Just a quick question. Is it advised against to place a high speed memory device on the opposite side of the PCB with respect to the microcontroller? And if it is ill advised, how is it possible to used the same data/address bus for a few different physical memories? There would be no way to route the inner traces that have been sandwiched in by the other address/data lines.
In theory it is possible. In practice, it sounds better than it really is.
It only really works when the chips are not BGAs. But these days almost all modern CPU's and SDRAMs are in BGA packages. Putting BGA's on opposite sides of the PCB can be problematic because you quickly run out of room for pads and vias. But the benefits of using BGAs (reduced pin inductance, etc.) is very nice for meeting EMI regulations and I tend to choose BGAs over other packages.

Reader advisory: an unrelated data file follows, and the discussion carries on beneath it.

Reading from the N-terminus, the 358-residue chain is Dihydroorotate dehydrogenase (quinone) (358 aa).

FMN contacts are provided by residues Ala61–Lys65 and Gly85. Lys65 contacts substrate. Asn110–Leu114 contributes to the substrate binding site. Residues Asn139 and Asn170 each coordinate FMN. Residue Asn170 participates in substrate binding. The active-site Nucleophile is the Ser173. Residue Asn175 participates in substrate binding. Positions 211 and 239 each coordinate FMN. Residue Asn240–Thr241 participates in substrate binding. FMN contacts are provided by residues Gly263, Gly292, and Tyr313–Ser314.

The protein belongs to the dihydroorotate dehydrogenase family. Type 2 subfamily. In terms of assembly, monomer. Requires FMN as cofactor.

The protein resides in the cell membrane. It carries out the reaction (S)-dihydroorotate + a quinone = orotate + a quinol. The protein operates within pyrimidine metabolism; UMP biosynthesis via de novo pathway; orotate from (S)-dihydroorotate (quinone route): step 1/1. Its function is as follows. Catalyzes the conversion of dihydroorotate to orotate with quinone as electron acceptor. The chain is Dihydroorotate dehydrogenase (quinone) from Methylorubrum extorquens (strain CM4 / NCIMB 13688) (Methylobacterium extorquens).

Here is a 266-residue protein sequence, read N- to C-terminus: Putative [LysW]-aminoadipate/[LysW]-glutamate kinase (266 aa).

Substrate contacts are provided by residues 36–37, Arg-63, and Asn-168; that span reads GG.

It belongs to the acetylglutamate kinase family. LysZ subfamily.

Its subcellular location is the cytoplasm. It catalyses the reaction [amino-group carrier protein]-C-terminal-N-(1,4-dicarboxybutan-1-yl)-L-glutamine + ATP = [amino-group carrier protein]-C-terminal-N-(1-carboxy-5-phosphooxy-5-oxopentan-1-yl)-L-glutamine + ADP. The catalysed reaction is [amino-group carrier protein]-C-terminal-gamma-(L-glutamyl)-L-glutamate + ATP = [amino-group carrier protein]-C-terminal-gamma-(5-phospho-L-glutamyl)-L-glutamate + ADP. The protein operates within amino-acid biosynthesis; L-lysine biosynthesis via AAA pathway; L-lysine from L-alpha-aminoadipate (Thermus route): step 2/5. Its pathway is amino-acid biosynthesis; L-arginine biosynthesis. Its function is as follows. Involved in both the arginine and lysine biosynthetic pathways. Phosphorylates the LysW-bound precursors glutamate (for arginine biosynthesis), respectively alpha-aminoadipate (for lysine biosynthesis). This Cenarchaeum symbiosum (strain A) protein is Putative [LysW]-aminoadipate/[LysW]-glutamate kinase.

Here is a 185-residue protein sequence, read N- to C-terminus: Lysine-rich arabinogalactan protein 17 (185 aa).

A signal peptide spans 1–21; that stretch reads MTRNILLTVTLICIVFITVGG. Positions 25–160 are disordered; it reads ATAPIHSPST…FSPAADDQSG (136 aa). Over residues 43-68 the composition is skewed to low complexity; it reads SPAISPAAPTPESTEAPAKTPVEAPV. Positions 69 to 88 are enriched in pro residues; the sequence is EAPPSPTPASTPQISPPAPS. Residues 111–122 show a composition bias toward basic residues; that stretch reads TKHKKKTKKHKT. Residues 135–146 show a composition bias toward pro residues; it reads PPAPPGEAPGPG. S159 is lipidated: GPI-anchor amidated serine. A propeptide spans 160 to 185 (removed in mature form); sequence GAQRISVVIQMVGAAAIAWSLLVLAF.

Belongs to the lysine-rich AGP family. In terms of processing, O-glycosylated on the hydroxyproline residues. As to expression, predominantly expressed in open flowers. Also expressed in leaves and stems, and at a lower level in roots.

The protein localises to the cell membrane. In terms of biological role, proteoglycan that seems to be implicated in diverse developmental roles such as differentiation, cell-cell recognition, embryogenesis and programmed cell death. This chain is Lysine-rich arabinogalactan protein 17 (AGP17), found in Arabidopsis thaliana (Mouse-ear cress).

So the only time that you can really put the CPU and SDRAM on opposite sides of the PCB is when your CPU and SDRAM are old-ish. Switching to BGAs and modern parts can often save you PCB space over those parts anyway, so you are not really gaining anything by sticking with the old technology and non-BGAs.
Disclaimer: I do know of some exceptions to what I claim above. Sometimes BGAs are just not an option.
Sharing the same address/data busses for several physical memories is not difficult, as is routing the signals. But you do have to pay attention to how your traces are laid out and terminated. You might also have to add layers to the PCB to make room for routing.